• 18 Unaffiliated
  • Three independents

“This is a Democratic primary and, per party rules, only Democrats may vote,” Wells explained. “There is no Election Day Registration in a primary, but voters may switch their party enrollment from ‘Unaffiliated’ to ‘Democratic’ up to Noon on Monday September 13, 2021 and new voters may register and join the party up to that same time — But they must do so IN PERSON at the Registrars office, room 103, Norwalk City Hall, 125 East Avenue. It is too late to register, or change registration on line, or by mail for this primary.”

Kydes was recently accused of being a Republican before he became a Democrat. That’s not quite true, according to Wells; Kydes was unaffiliated from 2003 to Feb. 27, 2013, when he was a Republican for a few hours before becoming unaffiliated again – a possible error, Wells said. He became a Democrat on March 1, 2013.

Kydes sought the Republican endorsement when he first sought a Council seat before going Democrat, according to Norwalk Republican Town Committee Chairman Pete Torrano.

When was the last time there was a Council primary in C?

“Can’t remember any council primaries in Dist. C, but as you know very seldom does anyone bother to primary in any district,” former Mayor Bill Collins said. “A little competition is usually good for the system, and since these challengers don’t seem fascist or racist it may be a healthy race. It would be nice to see candidates from either party who actually have some ideas for change.”


6 responses to “A Democratic Norwalk primary in C: ‘It may be a healthy race’”

  1. Joe Oliveri

    Nancy should reconsider naming her blog Nancy on Kydes. I’d really like to know what else is going on in Norwalk besides this.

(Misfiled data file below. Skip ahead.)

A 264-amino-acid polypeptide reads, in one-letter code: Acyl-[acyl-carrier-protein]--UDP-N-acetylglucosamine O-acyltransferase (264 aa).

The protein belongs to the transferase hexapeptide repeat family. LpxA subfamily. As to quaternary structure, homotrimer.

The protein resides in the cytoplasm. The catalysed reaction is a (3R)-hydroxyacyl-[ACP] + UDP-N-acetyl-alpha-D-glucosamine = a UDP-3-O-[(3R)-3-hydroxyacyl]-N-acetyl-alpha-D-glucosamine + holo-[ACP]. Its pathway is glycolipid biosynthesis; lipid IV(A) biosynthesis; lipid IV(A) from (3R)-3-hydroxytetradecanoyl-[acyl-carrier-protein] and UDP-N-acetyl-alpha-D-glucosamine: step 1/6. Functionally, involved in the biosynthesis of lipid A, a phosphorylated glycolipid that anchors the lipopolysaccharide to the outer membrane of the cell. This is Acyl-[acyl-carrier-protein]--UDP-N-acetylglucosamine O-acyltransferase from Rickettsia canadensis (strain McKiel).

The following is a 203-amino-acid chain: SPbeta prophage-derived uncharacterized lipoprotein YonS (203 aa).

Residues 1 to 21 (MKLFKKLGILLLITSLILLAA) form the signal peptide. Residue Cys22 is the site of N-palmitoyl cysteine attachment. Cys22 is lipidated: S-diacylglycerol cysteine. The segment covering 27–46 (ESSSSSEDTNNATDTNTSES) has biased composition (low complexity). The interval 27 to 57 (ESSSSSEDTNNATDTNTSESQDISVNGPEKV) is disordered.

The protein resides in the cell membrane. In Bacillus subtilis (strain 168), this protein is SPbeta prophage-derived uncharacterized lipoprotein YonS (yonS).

2. Is it worth it?

    What a massive waste of time and money!

    The only tactic from any of these new candidates so far has been “fact checking” Kydes’ palm card and attacking him for ACTUALLY questioning a budget request that has repeatedly been funded and also gone up year over year (although cleverly re-branding it the “Kydes-Ammendment” to try and drum up support and make it into a big-bad-mean thing that the Council wanted accountability from the BOE). You mean they are not supposed to do that? The BOE asks, they should say how high? Might it be reminded that the BOE can also never get less than what it got the year before in CT…sweet deal!

    Interestingly, Kydes has kids in the system too so why would he actively work against the BOE? Its not in his best interests to do so or his families. It’s laughable that they have try to make him into a Republican when this clearly was admitted to be a clerical error in a previous NoN article. The best they can do here is to repeatedly try to make something into what it is not.